However, we propose to require this information to be reported 
electronically, utilizing form FNS-292A, Report of Commodity 
Distribution for Disaster Relief.
    In Sec.  250.69(g), we propose to include the current provision for 
FNS replacement of donated foods used in disasters, as requested by the 
distributing agency. However, we propose to require that such 
information must be reported within 45 days of termination of disaster 
assistance, rather than the current 30 day period. Also, we propose to 
require that such replacement be requested electronically, utilizing 
form FNS-292A, Report of Commodity Distribution for Disaster Relief, 
along with the report of the donated foods used in the disaster. 
Lastly, we propose to clarify that, for food diverted from inventories 
of recipient agencies in child nutrition programs, FNS will replace 
such food if the recipient agency received the same types of donated 
food during the year preceding the onset of the disaster assistance. 
Such recipient agencies may commingle donated foods and commercially 
purchased foods in a single inventory management system, which makes it 
difficult to ascertain which foods are actually used. We propose to 
clarify that such replacement will be in the amount of food used, but 
not to exceed the amount of like donated food received during the 
preceding year.
    In Sec.  250.69(h), we propose to indicate that FNS will, upon 
receiving a distributing agency request via public voucher, reimburse 
the distributing agency for any costs incurred in transporting donated 
foods within the State, or from one State to another, for use in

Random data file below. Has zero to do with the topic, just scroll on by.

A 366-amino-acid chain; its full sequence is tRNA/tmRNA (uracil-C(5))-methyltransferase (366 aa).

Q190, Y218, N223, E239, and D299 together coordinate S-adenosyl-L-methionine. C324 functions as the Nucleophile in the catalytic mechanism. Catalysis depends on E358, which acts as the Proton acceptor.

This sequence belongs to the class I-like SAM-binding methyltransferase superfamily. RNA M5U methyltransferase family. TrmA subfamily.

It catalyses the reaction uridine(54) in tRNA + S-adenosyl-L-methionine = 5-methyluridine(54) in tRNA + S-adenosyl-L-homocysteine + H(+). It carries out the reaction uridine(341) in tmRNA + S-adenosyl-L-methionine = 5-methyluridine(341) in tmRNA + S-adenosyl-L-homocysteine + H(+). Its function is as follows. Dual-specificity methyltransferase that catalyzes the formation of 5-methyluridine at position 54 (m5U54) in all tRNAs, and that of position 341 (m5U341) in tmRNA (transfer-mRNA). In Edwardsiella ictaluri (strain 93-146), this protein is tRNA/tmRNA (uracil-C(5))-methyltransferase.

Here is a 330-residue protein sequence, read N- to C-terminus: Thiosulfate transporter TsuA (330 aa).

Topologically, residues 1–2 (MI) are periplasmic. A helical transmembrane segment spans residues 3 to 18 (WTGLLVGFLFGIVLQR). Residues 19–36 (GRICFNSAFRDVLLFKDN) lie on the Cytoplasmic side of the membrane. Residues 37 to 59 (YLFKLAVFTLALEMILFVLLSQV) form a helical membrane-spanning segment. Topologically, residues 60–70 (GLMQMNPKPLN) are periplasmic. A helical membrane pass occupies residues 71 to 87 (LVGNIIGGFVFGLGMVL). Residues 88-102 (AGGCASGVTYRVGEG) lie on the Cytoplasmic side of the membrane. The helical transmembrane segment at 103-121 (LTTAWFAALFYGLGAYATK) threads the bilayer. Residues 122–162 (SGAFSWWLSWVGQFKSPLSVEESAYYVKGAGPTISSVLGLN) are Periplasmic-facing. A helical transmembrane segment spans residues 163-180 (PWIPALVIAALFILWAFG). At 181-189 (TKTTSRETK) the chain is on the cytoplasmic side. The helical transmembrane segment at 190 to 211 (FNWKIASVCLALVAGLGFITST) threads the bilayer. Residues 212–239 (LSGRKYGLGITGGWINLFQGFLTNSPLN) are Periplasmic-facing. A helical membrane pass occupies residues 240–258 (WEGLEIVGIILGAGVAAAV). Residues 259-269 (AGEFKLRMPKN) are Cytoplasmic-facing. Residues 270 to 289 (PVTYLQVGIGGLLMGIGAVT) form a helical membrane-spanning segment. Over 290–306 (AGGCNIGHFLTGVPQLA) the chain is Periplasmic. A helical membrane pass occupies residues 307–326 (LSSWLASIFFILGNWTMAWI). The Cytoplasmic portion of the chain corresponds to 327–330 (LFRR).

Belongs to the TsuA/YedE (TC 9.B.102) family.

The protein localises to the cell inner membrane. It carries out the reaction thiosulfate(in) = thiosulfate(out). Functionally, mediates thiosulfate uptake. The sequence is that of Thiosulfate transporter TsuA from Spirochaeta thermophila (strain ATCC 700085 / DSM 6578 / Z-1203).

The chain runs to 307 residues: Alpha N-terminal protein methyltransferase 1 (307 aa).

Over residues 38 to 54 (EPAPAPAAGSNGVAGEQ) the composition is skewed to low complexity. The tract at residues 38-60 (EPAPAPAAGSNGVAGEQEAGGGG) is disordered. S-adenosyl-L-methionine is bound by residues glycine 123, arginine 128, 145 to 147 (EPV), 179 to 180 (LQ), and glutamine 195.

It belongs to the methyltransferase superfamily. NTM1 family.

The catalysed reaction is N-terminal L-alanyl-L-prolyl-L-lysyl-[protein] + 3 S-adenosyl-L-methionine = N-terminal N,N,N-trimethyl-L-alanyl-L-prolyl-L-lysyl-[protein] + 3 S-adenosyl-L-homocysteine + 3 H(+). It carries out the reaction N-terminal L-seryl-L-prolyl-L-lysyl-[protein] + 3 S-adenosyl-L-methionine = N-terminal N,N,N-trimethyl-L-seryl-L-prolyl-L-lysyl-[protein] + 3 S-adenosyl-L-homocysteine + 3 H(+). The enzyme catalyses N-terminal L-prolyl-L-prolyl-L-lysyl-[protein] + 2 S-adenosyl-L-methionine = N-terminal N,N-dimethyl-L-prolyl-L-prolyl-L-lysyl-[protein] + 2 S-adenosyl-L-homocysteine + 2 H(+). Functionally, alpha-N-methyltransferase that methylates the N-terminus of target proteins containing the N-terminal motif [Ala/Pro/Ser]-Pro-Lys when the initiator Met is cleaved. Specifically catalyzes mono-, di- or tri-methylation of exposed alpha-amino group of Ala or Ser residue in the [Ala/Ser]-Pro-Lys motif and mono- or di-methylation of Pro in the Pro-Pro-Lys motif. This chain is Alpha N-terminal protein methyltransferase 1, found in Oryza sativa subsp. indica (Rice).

disasters.
2. Situations of Distress, Sec.  250.70
    We propose to revise current Sec.  250.70 to clarify requirements 
for the distribution and use of donated foods in a situation of 
distress (as defined in Sec.  250.2 of this proposed rule), 
contingencies for replacement of such foods, and reporting 
requirements. As in a disaster, donated foods may be used to provide 
assistance in a situation of distress, but requirements for the use of 
such foods, and conditions for their replacement, are somewhat 
different. In Sec.  250.70(a), we propose to retain the current 
conditions for the distributing agency to provide donated foods to 
approved disaster organizations for use in providing congregate meals 
to persons in need of food assistance as a result of a situation of 
distress. In accordance with current requirements, FNS approval is not 
required for such use if the situation of distress is the result of a 
natural event--e.g., a hurricane, flood, or snowstorm--and if its 
duration will not exceed 30 days. However, we propose to clarify that 
the distributing agency must notify FNS that donated food assistance is 
to be provided. FNS approval is required to permit such donated food 
assistance for a period exceeding 30 days. We propose to clarify that 
FNS approval is required to permit donated food assistance in providing 
congregate meals in a situation of distress that is not the result of a 
natural event (e.g., an explosion), for any period of time. As with 
disasters, the distributing agency may

[[Page 63240]]

use donated foods from current inventories at the distributing or 
recipient agency level.
    In Sec.  250.70(b), we propose to retain the current requirement 
that the distributing agency obtain FNS approval to provide donated 
foods to approved disaster organizations for distribution to households 
in a situation of distress. We propose to clarify that such assistance 
may continue for the period of time that FNS determines necessary to 
meet the needs of such households. In accordance with current 
restrictions, households receiving D-SNAP benefits are not eligible to 
also receive donated foods.
    In Sec.  250.70(c), we propose to retain the current requirement 
that the disaster organization submit an application to the 
distributing agency, for its review and approval, to receive donated 
foods to provide assistance in a situation of distress. For 
distribution of donated foods in a situation of distress that is not 
the result of a natural event, or for any distribution of donated foods 
to households, we propose to clarify that, once the distributing agency